Employees who are subjected to a racially hostile work environment have legal protections under Title VII of the Civil Rights Act of 1964, which prohibits in employment based on race, color, national origin, gender, sexual orientation, gender identity, and religion.

Best Racially Hostile Workplace Attorney Blogs on Point:

Can the single use of the n-word in the workplace create a legally hostile work environment?

Maybe. Maybe not. Unfortunately, it may depend on the court or judge deciding the issue.

Our race attorney frequently point to the District of Columbia Court of Appeals’ holding in Ayissi-Etoh v. Fannie Mae, et al., in which provided that an employee can prevail on  hostile work environment by presenting evidence of the single use of the “N-word.” Now United States Supreme Court Justice Brett Kavanaugh took an even stronger opinion in a concurring opinion:

It may be difficult to fully catalogue the varion verbal insults and epithets that by themselves could create a hostile work environment.  And there may be close cases at the margins.  But, in my view, being called the n-word by a supervisor – as Ayissi-Etoh alleges happened to him – suffices by itself to establish a racially hostile work environment.  That epithet has been labeled, varionly, a term that “sums up . . . all the bitter years of insult and struggle in America,” LANGSTON HUGHES, THE BIG SEA 269 (2d ed. 1993) (1940), “pure anathema to African-Americans,” Spriggs v. Diamond Auto Glass, 242 F.3d 179, 185 (4th Cir. 2001), and “probably the most offensive word in English,” RANDOM HOUSE WEBSTER’S COLLEGE DICTIONARY 894 (2d rev. ed. 2000).  See generally ALEX HALEY, ROOTS (1976); HARPER LEE, TO KILL A MOCKINGBIRD (1960).  Other courts have explained that “perhaps no single act can more quickly alter the conditions of employment and create an abusive working environment than the use of . . . ‘n*gg*r’ by a supervisor in the presence of his subordinates.”  Spriggs, 242 F.3d at 185.  No other word in the English language so powerfully or instantly calls to mind our country’s long and brutal struggle to overcome racism and against African-Americans.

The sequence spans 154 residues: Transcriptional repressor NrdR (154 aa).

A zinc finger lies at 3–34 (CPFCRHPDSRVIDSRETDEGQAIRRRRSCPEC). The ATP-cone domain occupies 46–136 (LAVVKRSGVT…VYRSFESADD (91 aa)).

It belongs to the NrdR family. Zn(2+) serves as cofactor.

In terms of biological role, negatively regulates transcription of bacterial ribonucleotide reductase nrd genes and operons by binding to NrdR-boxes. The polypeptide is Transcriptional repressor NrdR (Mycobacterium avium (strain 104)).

Yet, the United States Court of Appeals for the Fourth Circuit in White, held that courts must look to how the n-word was intended to be used:

White sued the county, the sheriff’s office, the sheriff, and two members of the sheriff’s office. On top of the allegations recounted above, the amended complaint alleged Black employees at the sheriff’s office were subject to critical and hostile comments. When asked about such remarks during his deposition, White testified about hearing the n-word three times during the summer of 2018. First, White heard an Indian American deputy use the word in a colloquial greeting to a different Black officer. Second, White heard a higher-ranking white co-worker use the same phrase when mocking the Indian American deputy for greeting his coworker in that way. Finally, White overheard a higher-ranking officer (who is white and may have been White’s supervisor at the time) sing along to a song including the word.

*     *     *